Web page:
Good morning everyone, and welcome to the first day of the amended holidays. In case you missed it, the school holidays start early, from today, 30 March to 14 April inclusive. During the holiday break, the Ministry of Education will support schools to develop e-learning and other distance learning options ready for the start of Term 2.
I hope this message finds you well, and that you are developing the routines needed to allow households to function so very differently from our previous patterns. Already, it is clear that rigid timetable-based structures can offer a guide but are not practicable in households where several people are working at the same time, while simultaneously attending to the needs of younger siblings, grandparents and others. Equally, people are developing new patterns more widely. At our house we have a “no Covid 19 topics” rule during mealtimes so we create space to speak of other things. Board games have made a comeback in the evenings to work against the overload of online activity. You will have your own routines emerging.
At a virtual meeting of the Board of Trustees last week, there was discussion of the pressures families are under. One element where the Board was keen to be clear was school donations. We’re always grateful for the financial support we receive from our community, but the Board understand absolutely that this year many families will be unable to offer the generosity they have shown in the past. The Board does not want any family feeling duty-bound to give to the school at a point where their own financial security is uncertain. They asked me to pass that message on to the community.
The holiday break offers an opportunity for further planning for term two. It seems likely that the lockdown could go beyond the original four weeks and if it does, we need to plan on the assumption of online learning lasting for some while. The Heads of Learning Areas met online today and report that most learning is happening as planned and at this early stage no major problems have been signalled. We do have slightly over 40 students who are currently using their phones for their study as they have no access to a Chromebook or laptop. We are talking to the Ministry of Education about whether there is a solution to this; it is actually a national challenge rather than one limited to our school .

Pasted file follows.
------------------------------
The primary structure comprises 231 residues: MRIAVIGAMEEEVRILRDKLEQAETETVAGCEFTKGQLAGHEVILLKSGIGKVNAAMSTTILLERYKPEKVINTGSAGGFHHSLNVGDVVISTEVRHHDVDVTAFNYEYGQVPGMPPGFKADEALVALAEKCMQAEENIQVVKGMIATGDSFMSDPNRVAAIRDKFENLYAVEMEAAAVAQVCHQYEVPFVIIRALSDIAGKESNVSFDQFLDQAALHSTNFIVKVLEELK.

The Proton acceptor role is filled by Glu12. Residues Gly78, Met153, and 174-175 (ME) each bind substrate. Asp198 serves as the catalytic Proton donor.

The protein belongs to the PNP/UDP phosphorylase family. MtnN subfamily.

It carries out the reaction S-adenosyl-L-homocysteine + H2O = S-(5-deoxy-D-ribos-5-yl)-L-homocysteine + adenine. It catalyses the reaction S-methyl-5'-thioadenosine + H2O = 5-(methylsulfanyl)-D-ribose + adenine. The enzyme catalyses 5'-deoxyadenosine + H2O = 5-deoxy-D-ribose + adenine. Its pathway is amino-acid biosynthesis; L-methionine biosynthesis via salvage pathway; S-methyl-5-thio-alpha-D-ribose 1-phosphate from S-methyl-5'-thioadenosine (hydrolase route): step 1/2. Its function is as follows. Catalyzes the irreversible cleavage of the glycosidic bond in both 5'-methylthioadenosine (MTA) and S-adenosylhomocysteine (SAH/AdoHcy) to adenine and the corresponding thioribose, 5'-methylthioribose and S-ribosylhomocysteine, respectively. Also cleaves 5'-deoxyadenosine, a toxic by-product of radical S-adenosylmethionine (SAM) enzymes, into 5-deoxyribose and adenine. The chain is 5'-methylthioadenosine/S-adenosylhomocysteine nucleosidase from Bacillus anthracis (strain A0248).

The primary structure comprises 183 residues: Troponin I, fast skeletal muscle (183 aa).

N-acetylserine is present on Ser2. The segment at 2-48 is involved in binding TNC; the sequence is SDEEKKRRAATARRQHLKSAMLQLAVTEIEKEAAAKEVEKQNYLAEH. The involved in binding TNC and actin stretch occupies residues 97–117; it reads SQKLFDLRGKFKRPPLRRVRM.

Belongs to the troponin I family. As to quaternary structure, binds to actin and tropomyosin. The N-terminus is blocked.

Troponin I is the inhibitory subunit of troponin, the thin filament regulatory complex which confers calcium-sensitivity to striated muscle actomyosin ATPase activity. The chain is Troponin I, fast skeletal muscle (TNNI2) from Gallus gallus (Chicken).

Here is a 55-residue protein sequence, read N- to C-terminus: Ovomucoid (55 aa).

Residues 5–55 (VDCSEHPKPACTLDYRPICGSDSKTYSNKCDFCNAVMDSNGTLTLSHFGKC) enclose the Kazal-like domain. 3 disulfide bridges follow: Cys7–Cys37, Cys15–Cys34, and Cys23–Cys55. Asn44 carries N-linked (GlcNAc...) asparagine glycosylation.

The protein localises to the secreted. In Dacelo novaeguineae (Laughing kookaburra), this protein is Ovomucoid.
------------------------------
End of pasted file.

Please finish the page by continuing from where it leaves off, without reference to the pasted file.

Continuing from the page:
Our Teaching and Learning Committee will be doing some work in the next two weeks looking at the implications if the lockdown were to be extended and to clarify the structures that would be needed to ensure that all students are tracked, counselled and supported appropriately. Material on that will be issued closer to the resumption of online study after Easter Tuesday. Of course, in many subjects - especially ones with portfolio based assessment - there remains the possibility for students to continue with work through the break. Getting ahead can help to relieve some of the stress that exists for senior students concerned about their NCEA.
The Year 9 option changeover scheduled for the end of term one will be pushed out two weeks into term two so that courses can be wrapped up for this term’s work. The Ministry of Education has also advised today that the review of NCEA standards is now on hold. That removes a source of pressure for schools.
In the midst of what can seem an unrelenting stream of negative news in our media, there are also the small stories that offer a warmth and reassurance. One of these occurred last week, when the Arts Learning Area loaned instruments - many of them donated by our community - to a number of students so they could practise while out of school. Thank you to our donors who made that possible. Our Head of Arts Grace Davey says “Almost all of the instruments were donated to school, so rehoming them was a real joy for me, while practising safe distances even when students’ instincts were to hug.”
Grace also says she, “Put a hello out to ex students and it seems the 2019 cohort are more at a loss than others. University stopped before it really began for them and many are missing the support and connection of school. As a result Simon Buxton has now started an online music project for current and past students and it has gone out to a wide range of past and present students. Some who have shown interest are older than me! I have no idea what will come of it but already I am proud of my 2019 cohort reaching out to each other and finding different ways of being creative together.”
It’s lovely to hear that our community, including recent ex-students, current students and their whanau are helping each other to remain positive and purposeful in what is a challenging time. Thank you all.